I don't think first graders can ever have too much place value practice. I pretty much start teaching it as soon as they walk through the door and we continue reviewing it all year long in as many different ways that I can think of and then some. 
Here are some of my favorite place value activities:
Spin and Match is an activity that can be played in groups of 2-4. The players take turns spinning and matching the number representation on their board. The first player to cover all their spaces wins! Three different game boards are included in the pack: base ten blocks, tens and ones, and expanded form.

Place Value BUMP is such a fun game! Partners take turns pulling place value card from a bag and covering the correct number with a counter on their game board. If number already has a counter on it, the other partner has a chance to "bump" it off. If a student gets the same number twice, then he /she can place two counters on it. If a number has 2 counters, it’s frozen and cannot be "bumped" off.  The first player out of counters wins the game!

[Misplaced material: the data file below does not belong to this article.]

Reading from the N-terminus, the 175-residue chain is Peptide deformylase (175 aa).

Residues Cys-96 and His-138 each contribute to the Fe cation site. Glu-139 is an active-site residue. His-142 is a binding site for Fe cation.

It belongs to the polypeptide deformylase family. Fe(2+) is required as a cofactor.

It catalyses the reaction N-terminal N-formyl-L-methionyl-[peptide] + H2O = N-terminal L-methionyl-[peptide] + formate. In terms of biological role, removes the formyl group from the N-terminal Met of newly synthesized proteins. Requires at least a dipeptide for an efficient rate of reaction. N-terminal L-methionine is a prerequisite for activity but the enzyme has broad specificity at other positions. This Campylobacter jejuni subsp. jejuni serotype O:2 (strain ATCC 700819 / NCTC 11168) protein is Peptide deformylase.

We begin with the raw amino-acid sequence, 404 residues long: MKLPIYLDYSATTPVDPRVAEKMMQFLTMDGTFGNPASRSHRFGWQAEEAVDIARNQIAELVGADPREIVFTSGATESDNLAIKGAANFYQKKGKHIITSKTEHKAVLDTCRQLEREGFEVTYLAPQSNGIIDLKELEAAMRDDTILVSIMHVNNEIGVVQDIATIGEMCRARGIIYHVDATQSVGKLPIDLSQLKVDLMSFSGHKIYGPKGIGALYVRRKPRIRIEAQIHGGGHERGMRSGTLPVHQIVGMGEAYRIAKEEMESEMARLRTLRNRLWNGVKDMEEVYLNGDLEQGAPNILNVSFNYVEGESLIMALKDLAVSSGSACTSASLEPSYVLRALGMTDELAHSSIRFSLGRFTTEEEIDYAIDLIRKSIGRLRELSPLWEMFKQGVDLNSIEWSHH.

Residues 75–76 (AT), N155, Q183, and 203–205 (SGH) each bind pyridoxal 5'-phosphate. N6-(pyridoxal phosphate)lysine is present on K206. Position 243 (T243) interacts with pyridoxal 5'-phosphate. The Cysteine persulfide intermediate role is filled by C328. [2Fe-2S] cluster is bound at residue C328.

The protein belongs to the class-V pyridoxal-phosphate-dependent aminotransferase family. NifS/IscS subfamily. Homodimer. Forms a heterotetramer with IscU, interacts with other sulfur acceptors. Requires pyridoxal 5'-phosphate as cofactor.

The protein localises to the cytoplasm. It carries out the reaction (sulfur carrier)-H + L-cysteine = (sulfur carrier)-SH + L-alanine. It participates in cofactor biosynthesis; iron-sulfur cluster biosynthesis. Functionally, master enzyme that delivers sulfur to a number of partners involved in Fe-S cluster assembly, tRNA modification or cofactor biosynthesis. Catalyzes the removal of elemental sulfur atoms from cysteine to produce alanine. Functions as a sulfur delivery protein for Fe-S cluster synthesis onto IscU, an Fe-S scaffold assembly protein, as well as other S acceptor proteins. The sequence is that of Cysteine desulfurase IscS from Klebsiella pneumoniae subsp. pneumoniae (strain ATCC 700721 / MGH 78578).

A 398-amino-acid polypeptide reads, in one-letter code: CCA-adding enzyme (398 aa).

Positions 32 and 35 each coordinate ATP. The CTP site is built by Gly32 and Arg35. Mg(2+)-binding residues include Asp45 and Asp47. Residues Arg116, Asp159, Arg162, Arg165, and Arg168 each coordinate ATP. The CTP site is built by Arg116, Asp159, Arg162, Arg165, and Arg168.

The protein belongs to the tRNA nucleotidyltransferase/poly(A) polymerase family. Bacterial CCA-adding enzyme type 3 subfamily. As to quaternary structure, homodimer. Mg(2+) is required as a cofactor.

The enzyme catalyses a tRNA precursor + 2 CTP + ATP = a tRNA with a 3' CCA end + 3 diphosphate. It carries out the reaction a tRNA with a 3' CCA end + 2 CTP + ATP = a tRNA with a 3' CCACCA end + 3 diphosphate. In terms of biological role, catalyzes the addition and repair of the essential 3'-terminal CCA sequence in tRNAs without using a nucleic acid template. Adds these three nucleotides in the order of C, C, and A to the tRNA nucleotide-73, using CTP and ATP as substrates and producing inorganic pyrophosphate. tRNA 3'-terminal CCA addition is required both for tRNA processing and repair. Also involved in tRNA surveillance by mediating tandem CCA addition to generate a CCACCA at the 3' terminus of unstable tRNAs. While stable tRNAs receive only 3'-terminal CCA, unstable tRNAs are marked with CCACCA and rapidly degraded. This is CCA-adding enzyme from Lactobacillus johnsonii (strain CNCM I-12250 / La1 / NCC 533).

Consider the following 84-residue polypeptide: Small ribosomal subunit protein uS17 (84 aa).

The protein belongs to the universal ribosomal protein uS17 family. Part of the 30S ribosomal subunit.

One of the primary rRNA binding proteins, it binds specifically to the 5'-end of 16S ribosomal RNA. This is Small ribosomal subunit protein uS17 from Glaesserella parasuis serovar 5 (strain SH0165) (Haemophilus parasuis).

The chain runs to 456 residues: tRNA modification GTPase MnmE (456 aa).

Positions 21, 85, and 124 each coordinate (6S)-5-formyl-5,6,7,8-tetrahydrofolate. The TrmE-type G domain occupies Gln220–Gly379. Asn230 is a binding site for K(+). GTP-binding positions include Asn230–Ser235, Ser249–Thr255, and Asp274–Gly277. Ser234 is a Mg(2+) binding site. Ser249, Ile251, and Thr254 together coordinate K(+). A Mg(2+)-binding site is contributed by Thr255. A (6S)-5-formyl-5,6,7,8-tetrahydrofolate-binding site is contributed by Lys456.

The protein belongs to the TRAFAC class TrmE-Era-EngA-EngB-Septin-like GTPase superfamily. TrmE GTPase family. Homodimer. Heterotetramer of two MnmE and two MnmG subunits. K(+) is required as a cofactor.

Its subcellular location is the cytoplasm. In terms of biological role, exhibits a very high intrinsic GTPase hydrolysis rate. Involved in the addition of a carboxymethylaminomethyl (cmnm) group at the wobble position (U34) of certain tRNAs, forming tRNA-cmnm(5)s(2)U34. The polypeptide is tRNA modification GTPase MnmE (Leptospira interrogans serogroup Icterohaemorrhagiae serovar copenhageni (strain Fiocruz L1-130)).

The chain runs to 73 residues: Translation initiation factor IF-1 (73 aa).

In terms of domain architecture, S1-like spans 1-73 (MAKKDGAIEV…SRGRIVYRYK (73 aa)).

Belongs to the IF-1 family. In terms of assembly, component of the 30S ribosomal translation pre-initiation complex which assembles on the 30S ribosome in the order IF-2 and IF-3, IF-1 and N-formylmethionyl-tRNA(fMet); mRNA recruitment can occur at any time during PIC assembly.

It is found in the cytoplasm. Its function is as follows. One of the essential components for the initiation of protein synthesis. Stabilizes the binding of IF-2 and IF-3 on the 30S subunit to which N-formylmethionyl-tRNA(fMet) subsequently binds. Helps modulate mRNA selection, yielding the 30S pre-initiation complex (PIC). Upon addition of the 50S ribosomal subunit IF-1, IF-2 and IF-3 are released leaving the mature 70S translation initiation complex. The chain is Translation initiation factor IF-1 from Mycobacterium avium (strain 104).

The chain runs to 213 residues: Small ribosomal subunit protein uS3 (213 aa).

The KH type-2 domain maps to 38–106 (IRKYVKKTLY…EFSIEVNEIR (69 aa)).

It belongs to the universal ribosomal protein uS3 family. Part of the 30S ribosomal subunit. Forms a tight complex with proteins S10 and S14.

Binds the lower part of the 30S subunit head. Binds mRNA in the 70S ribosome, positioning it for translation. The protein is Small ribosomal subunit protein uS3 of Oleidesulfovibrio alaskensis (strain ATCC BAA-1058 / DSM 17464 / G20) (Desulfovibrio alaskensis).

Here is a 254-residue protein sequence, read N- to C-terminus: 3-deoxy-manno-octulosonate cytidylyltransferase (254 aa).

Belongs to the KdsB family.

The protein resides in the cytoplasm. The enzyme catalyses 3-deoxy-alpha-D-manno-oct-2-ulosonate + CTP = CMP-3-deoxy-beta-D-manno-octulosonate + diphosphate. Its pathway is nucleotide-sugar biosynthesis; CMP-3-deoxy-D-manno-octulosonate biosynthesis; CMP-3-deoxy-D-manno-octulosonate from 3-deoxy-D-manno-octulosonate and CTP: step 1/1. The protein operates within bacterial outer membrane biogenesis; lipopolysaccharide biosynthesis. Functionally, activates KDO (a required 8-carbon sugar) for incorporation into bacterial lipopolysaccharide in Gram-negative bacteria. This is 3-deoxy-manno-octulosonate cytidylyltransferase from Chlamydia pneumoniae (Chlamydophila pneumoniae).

I love it when my students can move around and learn at the same time, which is why I'm a huge Scoot fan! Place Value Scoot is an activity where your students move around the room and write down the number shown on each Scoot card. The Scoot cards are a mix of base ten, expanded form, and tens/one review. 
Brain break + math activity = Win-Win! 
Place Value Bags is a great math tub or small group activity! Students count the number of base ten blocks in each bag. Then they show how many tens and ones are in the number and write the expanded form on their recording sheet. 
There are also several different Place Value Flap Books to give your students extra practice! 
Four in a Row is class favorite! Players take turns picking a number card and covering the same amount on their board.  The first player to cover four sets of base ten blocks in a row wins! 
There are also a dozen different no-prep place value printables in my place value practice pack! They are great for homework, morning work, math tubs, and sub plans!
If you're looking for other math activities to add to your classroom, make sure to check out my math bundle